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We have a metric on $\mathbb{R}^2$ defined as: $d(x,y) = \max(|x_1-y_1|,|x_2-y_2|)$ where $x = (x_1,x_2)$ and $y = (y_1,y_2)$. To satisfy the triangle inequality, we must show that $\max(|x_1-y_1|,|x_2-y_2|) \leq\max(|x_1-z_1|,|x_2-z_2|) +\max(|z_1-y_1|,|z_2-y_2|)$. I am having trouble formally proving this with the $max$ statements in there without hand waving. We know from properties of the absolute value that $|x+y| \leq |x| + |y|$. Can anyone show me a formal way to do this?

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  • $\begingroup$ It's not clear yet what you're asking. $\endgroup$ – Michael Cotton Feb 17 '15 at 9:07
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Cases:

  1. $|x_1-z_1|<|x_2-z_2|$ and $|z_1-y_1|<|z_2-y_2|$ (or both are reversed): then by your assumed triangle inequality $|x_1-y_1|<|x_2-y_2|$ (resp. reversed) and the rest is easy.
  2. the remaining case, $|x_1-z_1|<|x_2-z_2|$ but $|z_1-y_1|>|z_2-y_2|$ (or if both are reversed, this goes through the same way m.m.): Consider $\max(|x1-y1|,|x2-y2|)$, WLOG $|x2-y2|$. By your assumed triangle inequality it's $<|x_2-z_2|+|z_2-y_2|$, but that's $<|x_2-z_2|+|z_1-y_1|=\max(|x_1-z_1|,|x_2-z_2|)+\max(|z_1-y_1|,|z_2-y_2|)$ qed.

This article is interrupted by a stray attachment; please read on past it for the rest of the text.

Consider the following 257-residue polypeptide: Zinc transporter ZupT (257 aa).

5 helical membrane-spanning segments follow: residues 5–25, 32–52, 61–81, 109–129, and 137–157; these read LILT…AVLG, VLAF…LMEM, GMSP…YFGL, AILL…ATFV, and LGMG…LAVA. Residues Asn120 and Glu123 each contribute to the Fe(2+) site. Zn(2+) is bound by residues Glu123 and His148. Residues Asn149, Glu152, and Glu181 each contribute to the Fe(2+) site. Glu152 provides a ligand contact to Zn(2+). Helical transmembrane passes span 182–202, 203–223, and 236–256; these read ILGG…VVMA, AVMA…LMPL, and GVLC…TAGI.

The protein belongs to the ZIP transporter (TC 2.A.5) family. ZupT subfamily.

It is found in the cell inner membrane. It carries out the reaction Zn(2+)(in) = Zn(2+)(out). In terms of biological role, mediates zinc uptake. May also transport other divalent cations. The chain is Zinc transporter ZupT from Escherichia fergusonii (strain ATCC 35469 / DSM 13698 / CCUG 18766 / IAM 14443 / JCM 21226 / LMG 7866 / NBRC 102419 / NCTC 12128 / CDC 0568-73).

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$|x_i-y_i|\leq |x_i-z_i|+|z_i-y_i|\leq \max (\{|x_i-z_i|:i\in\{1, 2\}\})+\max (\{|z_i-y_i|:i\in\{1, 2\}\})= d (x, y)+d (y, z) $

Note that this can be easily generalised to higher dimensions.

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You're really asking a simpler question.

Let $$ x_1 \le x_2 + x_3\\ y_1 \le y_2 + y_3 \\ $$ where all these numbers are positive.

You want to show that $$ max\{x_1,y_1\}\le max\{x_2,y_2\}+max\{x_3,y_3\} $$ Consider the right side of the inequality. The sum of the two maxima must be at least $x_2+x_3$; it could well be strictly larger Likewise, that sum must be at least $y_2+y_3$. But $x_1 \le x_2+x_3$, and also $y_1 \le y_2+y_3$. Thus the maximum of $x_1$ and $y_1$ is most assuredly less than the right side of that inequality.

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